Government Spending Increases May Not Be Sustainable
Between them, the Las Cruces School Board and the Last Cruces City Council have approved combined budget increases of more than $50 million for the upcoming fiscal year.
The School Board approved an increase of more than $34 million for the next budget next year, in a vote that came long after most sensible people had gone to bed. The City Council increased spending by just under $16 million.
This comes a few weeks after the state Legislature approved a record-setting $1 billion increase in state spending during this year’s session. The state budget has increased from $6.1 billion to $8 billion in just the last five years.
New Mexico and Las Cruces both have tremendous needs, and I appreciate that the new spending will help address areas of serious concern. But I fear that the spending reflects the roaring economy of the past couple of years when generous federal relief bills boosted our emergence from the pandemic; and not the economic realities of today, with stocks slipping into a bear market.
That means the stock market fell by 20 percent from its previous high in January. It lost 3.5 percent in just one day last Wednesday. That may not matter much to those who are just trying to save up enough to pay the bills at the end of the month, but it does matter to state and local governments who rely on rising stock prices to cover their pension obligations. And, inflation is making things harder on everyone.
Many of the spending increases approved this year will be recurring, meaning their impact will be felt not just this year, but every year that follows. The state budget includes raises for teachers, school staff, State Police officers and all other state employees; the creation of a new state media academy; and recurring funding to eliminate a waiting list for developmental disability services and extend postpartum Medicaid benefits from 60 days to a year.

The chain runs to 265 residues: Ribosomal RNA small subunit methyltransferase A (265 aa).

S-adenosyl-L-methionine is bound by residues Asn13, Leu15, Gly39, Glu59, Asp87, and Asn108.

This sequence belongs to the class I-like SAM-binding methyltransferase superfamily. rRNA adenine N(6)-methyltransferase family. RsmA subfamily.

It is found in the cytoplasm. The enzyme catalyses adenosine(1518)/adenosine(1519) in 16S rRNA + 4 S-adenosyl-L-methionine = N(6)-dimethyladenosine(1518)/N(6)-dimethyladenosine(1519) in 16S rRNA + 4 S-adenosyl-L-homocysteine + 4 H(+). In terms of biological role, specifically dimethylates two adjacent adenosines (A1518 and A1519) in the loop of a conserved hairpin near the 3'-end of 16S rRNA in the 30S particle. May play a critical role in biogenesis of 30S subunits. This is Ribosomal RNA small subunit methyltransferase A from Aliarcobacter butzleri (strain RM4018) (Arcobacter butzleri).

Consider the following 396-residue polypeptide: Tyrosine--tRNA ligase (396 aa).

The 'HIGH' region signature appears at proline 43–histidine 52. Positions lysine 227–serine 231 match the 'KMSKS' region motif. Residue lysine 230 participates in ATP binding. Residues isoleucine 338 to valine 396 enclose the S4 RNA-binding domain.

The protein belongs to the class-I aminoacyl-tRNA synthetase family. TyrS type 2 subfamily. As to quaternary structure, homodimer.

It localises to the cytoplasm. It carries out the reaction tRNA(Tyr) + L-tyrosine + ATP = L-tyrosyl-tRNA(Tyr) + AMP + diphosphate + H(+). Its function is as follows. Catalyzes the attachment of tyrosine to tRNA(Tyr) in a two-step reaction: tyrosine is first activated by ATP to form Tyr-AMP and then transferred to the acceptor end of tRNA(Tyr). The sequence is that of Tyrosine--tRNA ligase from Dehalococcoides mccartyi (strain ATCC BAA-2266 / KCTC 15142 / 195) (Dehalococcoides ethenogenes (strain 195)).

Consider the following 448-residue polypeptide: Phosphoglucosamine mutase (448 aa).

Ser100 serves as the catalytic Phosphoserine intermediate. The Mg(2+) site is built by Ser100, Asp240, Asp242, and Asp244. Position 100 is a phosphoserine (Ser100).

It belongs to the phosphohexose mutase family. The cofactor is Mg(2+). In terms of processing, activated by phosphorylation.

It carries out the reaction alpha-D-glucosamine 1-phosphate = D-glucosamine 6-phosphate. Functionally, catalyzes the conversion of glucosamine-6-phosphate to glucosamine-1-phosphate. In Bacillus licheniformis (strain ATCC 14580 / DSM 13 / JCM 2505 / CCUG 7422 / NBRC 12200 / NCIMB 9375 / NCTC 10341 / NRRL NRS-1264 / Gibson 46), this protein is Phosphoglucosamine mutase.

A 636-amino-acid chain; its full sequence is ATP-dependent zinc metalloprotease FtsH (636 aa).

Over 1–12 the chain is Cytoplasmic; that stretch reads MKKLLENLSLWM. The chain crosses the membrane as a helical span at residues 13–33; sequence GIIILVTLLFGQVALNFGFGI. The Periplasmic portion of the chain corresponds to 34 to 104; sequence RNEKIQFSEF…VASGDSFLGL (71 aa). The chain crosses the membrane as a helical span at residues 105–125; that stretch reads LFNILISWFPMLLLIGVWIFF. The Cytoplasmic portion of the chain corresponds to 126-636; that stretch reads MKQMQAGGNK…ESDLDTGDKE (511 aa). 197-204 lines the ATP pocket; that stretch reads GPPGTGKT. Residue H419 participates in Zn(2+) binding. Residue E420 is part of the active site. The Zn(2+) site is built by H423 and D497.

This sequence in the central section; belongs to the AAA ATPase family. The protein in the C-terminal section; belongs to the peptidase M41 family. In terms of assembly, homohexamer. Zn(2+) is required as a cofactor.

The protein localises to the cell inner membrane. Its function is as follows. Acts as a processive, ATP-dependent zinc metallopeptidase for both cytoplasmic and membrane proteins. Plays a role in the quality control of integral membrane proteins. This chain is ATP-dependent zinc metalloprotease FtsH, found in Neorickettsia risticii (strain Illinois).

It also includes funding for $250 checks that will be in the mail soon to state taxpayers. Whenever the government sends me a “tax rebate,” I always wonder how much it cost to process my original tax return, how much it cost to process the rebate, and how much could have been saved if they hadn’t taken more than they needed in the first place.
The city budget includes about $10 million to give a 3.5 percent raise to all employees not represented by a union, including those at the top of the ladder. And, it adds 38.5 new positions.
The school district budget was passed in a vote taken after midnight despite criticism that the increased spending will not adequately address the needs of students and staff. I’m not well versed enough on school district issues to evaluate the criticism. But that’s a lot of money to spend without making anybody happy.
It’s true that the labor market has tightened and public employers need to increase salaries to remain competitive. But the scale and speed of spending increases on not just salaries but all levels of government doesn’t seem sustainable.
The market downturn over the past several weeks may be a temporary correction caused by a number of unrelated events, most of which are solvable. If so, you can disregard the above. But if the economy slows or flattens, local and state governments may not be able to meet future commitments.
Walter Rubel can be reached at firstname.lastname@example.org